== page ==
Production will also soon begin on a money-spinning Suicide Squad sequel.
Georgia governor Brian Kemp signing the ‘heartbeat bill’ into law
In a statements, WarnerMedia said: ‘We will watch the situation closely and if the law holds we will reconsider Georgia as the home to any new productions.
‘We operate and produce work in many states and within several countries at any given time and while that doesn’t mean we agree with every position taken by a state or a country and their leaders, we do respect due process.’
Comcast Corp’s NBCUniversal said in a separate statement: ‘If any of these laws are upheld, it would strongly impact our decision making on where we produce our content in the future.
‘We fully expect that the heartbeat bills and similar laws in various states will face serious legal challenges and will not go into effect while the process proceeds in court.’
Georgia is one of eight states to pass anti-abortion legislation this year for the purpose of inducing the U.S. Supreme Court to overturn Roe v. Wade, the 1973 landmark case that established a woman’s right to terminate her pregnancy.
Landmark Roe v. Wade ruling, 1973
In 1973, the U.S. Supreme Court recognized a woman’s constitutional right to an abortion in Roe v. Wade. The landmark ruling legalized abortion nationwide but divided public opinion and has been under attack ever since.
The case was filed in 1971 by Norma McCorvey, a 22-year-old living in Texas who was unmarried and seeking a termination of her unwanted pregnancy.
Because of state legislation preventing abortions unless the mother’s life is at risk, she was unable to undergo the procedure in a safe and legal environment.
So McCorvey sued Henry Wade, the Dallas county district attorney, in 1970. The case went on to the Supreme Court, under the filing Roe vs Wade, to protect McCorvey’s privacy.
Supreme Court Decision
The Supreme Court handed down the watershed 7-2 decision that a woman’s right to make her own medical decisions, including the choice to have an abortion, is protected under the 14th Amendment.
In particular, that the Due Process Clause of the the 14th Amendment provides a fundamental ‘right to privacy’ that protects a woman’s liberty to choose whether or not to have an abortion.
The landmark ruling saw abortions decriminalized in 46 states, but under certain specific conditions which individual states could decide on. For example, states could decide whether abortions were allowed only during the first and second trimester but not the third (typically beyond 28 weeks).
Among pro-choice campaigners, the decision was hailed as a victory which would mean fewer women would become seriously – or even fatally – ill from abortions carried out by unqualified or unlicensed practitioners. Moreover, the freedom of choice was considered a significant step in the equality fight for women in the country. Victims of rape or incest would be able to have the pregnancy terminated and not feel coerced into motherhood.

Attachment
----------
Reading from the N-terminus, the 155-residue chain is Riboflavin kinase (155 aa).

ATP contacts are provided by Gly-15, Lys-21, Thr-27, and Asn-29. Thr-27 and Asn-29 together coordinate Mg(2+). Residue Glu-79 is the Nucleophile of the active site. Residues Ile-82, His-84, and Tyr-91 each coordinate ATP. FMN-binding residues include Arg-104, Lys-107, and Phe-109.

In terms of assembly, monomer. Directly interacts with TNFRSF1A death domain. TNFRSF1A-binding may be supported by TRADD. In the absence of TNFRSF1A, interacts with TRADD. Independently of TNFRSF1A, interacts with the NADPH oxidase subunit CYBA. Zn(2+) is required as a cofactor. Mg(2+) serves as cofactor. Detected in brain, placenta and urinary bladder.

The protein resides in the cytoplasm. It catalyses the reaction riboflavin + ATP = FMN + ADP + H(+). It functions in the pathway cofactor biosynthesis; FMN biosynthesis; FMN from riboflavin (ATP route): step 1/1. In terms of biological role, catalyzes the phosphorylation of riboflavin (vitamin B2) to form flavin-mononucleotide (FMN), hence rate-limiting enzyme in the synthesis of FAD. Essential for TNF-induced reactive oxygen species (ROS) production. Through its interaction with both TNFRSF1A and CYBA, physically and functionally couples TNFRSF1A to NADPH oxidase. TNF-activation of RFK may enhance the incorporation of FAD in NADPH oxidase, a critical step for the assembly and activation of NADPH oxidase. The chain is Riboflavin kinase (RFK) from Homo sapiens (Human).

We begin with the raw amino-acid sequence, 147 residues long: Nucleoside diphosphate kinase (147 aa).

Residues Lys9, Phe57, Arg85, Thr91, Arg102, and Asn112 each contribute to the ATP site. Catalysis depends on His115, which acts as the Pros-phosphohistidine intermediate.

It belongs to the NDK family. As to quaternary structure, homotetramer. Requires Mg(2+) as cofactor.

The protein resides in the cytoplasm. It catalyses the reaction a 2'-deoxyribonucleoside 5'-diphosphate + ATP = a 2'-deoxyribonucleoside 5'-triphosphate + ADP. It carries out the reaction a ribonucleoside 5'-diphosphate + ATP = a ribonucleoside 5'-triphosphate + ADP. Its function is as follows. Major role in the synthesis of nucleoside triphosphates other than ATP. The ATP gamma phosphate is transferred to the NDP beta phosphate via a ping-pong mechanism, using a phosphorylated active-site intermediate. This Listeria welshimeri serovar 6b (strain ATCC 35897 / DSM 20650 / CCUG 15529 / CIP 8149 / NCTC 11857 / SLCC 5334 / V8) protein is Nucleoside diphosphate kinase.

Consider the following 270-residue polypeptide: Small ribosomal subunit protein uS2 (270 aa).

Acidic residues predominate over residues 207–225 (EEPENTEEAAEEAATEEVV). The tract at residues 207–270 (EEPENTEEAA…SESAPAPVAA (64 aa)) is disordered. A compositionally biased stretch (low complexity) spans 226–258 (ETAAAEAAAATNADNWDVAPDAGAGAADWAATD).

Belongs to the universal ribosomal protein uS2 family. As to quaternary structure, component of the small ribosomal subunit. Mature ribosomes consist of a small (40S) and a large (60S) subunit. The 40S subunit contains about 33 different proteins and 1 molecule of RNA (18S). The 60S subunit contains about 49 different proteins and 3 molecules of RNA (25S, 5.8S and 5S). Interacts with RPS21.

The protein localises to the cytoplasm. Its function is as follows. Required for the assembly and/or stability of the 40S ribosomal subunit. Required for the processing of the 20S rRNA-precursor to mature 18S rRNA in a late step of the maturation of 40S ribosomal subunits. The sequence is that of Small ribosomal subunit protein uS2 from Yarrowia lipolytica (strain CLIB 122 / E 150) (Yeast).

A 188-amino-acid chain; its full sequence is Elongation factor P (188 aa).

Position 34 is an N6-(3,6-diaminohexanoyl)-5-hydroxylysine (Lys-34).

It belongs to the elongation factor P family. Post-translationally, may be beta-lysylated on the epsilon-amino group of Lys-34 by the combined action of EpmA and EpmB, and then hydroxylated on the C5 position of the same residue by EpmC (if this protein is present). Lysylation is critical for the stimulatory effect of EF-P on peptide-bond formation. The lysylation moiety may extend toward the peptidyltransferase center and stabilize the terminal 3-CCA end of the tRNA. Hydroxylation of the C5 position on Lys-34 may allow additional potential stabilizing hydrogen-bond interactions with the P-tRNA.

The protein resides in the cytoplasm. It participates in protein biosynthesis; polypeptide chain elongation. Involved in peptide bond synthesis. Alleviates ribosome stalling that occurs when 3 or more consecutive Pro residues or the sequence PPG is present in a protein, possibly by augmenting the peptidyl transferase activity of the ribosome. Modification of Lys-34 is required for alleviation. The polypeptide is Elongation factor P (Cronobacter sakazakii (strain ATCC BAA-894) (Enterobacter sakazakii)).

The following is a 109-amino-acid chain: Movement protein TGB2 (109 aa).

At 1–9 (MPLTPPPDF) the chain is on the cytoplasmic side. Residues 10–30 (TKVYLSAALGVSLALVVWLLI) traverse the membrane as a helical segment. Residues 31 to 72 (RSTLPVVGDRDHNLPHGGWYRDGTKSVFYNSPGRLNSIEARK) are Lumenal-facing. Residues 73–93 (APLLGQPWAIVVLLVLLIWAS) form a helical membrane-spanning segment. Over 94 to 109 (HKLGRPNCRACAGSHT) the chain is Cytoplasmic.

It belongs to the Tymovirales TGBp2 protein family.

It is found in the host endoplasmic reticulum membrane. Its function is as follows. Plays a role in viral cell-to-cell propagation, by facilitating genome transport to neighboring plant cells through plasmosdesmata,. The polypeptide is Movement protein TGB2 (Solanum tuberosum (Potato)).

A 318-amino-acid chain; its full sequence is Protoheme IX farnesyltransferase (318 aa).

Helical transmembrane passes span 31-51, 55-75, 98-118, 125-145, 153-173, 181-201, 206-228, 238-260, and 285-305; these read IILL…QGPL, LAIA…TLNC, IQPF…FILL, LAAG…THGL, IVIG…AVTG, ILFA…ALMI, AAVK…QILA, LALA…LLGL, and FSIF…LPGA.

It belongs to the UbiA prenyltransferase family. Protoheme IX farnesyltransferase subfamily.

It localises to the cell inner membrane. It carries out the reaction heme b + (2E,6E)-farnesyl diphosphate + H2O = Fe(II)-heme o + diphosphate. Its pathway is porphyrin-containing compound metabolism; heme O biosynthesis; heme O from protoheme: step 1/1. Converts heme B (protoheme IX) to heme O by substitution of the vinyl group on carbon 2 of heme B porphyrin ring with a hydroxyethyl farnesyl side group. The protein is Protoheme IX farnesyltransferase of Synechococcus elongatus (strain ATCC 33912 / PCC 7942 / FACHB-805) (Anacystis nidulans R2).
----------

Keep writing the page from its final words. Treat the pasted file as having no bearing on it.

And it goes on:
However, pro-lifers contended it was tantamount to murder and that every life, no matter how it was conceived, is precious. Though the decision has never been overturned, anti-abortionists have prompted hundreds of states laws since then narrowing the scope of the ruling.
One such was the Partial-Birth Abortion Ban Act signed by President George W. Bush in 2003, which banned a procedure used to perform second-trimester abortions.
McCorvey lived a quiet life until the 1980s when she revealed herself to be Jane Roe
Norma McCorvey (Jane Roe)
Following the ruling, McCorvey lived a quiet life until the 1980s when she revealed herself to be Jane Roe. McCorvey became a leading, outspoken pro-abortion voice in American discourse, even working at a women’s clinic where abortions were performed.
However, she performed an unlikely U-turn in 1995, becoming a born again Christian and began traveling the country speaking out against the procedure.
In 2003, a she filed a motion to overturn her original 1973 ruling with the U.S. district court in Dallas. The motion moved through the courts until it was ultimately denied by the Supreme Court in 2005.
McCorvey died at an assisted living home in Texas in February 2017, aged 69.
‘The Heartbeat bill’
Georgia’s Republican governor signed legislation outlawing abortion if a doctor can detect a fetal heartbeat, part of a concerted effort to restrict abortion rights in states across the country.
Under the ban doctors will be prosecuted for flouting the rules.
Abortion-rights supporters see the heartbeat bills as virtual bans because fetal heartbeats can be detected as early as six weeks, when women may not be aware they are pregnant.
Anti-abortion campaigners have intensified their efforts since Donald Trump was elected president and appointed two conservative justices to the US Supreme Court, hopeful they can convince the right-leaning court to re-examine Roe v. Wade.
Kentucky, Mississippi and Ohio have enacted heartbeat laws recently, and Iowa passed one last year.
Courts have blocked the Iowa and Kentucky laws, and the others face legal challenges.